Regular readers: no post on Saturday.
Here’s a nifty plot showing the percent of the world’s population rubbed out by various epidemics. The percent population makes sense as a natural measure of disruption: the higher the number, the greater influence on those left alive, and even those yet to be born.
The list of epidemics is from Wikipedia, so only the Lord knows the accuracy of it. A glance through shows no obvious whoppers.
There is uncertainty in all these numbers. Whoever made the entry for the Spanish flu, for instance, took his number from among the higher estimates (some estimates are about half of this).
I plotted the median date of each plague, epidemic, and pandemic against the median of the estimated killed. For the world population estimates, I again used Wiki and Google. I used the R function
approxfun to interpolate missing numbers (feeding it with logged population and then exponentiating), and used a sanity check plot to see how well the extrapolation worked (just dandy).
Somebody was epidemic happy on Wiki, for after about 1900 or so, clusters of deaths of sizes even in the 20s were counted as “epidemics.” This is silly, so I only used data where the body count is at least 2,000.
This illustrates another point. Measurement availability bias. There are many, many more observations from modern times than in historical. This is for two reasons: ignorance on the part of Wiki editors, and indifference or bad memories—meaning lack of records from earlier times. We’re much more sensitive to death than our forebears. It’s only we moderns who are hypernumeric, assigning hard quantitative value to everything.
That’s the kind of thing you find out when you go back to civilization: what date it is and time of day, how many mile from Fort Leavenworth and how much the sutlers is getting for tobacco there, how many beers Flanagan drunk and how many times Hoffmann did it with a harlot. Numbers, numbers, I had forgot how important they was. —Little Big Man
This chart, then, is only illustrative of major events, deaths on scales large enough our ancestors thought to record. Since we lack early records on death counts, it will seem as if death and destruction from disease occur more frequently now. This might even be true, but we can’t know it. There is certainly the possibility that because there are so many of use alive now, the chance of at least some people coming down with a fatal cough is larger than in historical times.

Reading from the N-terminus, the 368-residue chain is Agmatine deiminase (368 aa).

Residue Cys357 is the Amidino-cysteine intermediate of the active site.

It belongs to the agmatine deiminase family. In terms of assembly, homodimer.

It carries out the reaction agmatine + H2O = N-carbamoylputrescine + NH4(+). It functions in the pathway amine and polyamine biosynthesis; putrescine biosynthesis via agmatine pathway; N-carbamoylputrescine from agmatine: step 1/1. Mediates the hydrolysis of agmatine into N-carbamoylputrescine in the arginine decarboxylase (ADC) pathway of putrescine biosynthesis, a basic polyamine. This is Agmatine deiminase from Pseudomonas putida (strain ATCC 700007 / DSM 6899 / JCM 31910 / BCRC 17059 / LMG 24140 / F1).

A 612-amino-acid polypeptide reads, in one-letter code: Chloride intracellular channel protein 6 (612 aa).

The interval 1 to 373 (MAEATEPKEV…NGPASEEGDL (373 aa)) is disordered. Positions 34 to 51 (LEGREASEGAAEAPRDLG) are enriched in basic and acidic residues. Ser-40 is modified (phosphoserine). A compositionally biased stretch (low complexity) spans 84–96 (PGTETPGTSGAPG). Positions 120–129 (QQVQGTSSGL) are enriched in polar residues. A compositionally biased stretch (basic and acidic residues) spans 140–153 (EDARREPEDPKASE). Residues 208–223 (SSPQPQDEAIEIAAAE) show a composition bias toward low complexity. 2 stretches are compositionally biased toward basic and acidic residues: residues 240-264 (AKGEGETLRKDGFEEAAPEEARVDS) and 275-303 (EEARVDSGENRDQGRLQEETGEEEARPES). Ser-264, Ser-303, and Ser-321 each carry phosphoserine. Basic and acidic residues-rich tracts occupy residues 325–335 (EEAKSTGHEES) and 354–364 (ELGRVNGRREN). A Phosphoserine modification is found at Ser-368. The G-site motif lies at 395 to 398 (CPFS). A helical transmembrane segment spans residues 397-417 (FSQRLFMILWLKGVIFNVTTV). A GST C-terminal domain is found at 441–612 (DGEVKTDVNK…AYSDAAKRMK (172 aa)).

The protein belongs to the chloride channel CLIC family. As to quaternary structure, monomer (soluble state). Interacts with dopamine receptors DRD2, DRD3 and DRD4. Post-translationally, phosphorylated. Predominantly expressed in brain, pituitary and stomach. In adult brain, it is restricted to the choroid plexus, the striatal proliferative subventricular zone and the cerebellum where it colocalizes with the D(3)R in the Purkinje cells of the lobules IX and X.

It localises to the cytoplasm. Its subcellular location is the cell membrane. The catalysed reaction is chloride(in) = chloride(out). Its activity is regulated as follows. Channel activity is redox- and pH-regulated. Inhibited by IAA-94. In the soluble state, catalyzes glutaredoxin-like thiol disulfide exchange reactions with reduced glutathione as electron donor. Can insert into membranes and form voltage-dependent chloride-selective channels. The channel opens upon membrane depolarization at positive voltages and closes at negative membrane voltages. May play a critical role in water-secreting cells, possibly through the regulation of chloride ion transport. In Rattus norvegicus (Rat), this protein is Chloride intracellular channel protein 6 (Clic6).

There are many plagues recorded without death counts. Only just over half the noted epidemics have death tolls. Early ones, such as the 412 BC epidemic, are listed as having happened, but we (or I) don’t know how many died. The plot is therefore incomplete.
Some of the events are far spread out in time, like the smallpox pandemic, which ran from 1877 to 1977, but which is plotted as happening in just one year midway through. In one sense this is fair, because the huge body count needs to be emphasized. In another sense it is not fair, because the deaths ebbed and flowed over a century.
Pandemics were also harder to come by in ancient days, owning the lack of widespread travel. That doesn’t mean death didn’t have a grand old time. Just look at that Plague of Justinian, which almost matched the scale of the Black Death.
At last, here it is: click here to embiggen.
It’s there, but you can’t see 2009’s swine flu pandemic, which whacked 364,000 (estimated range 151,700-575,400), which was 0.005% of the population. You can see, barely, the 1957-1958 pandemic, which killed 2 million.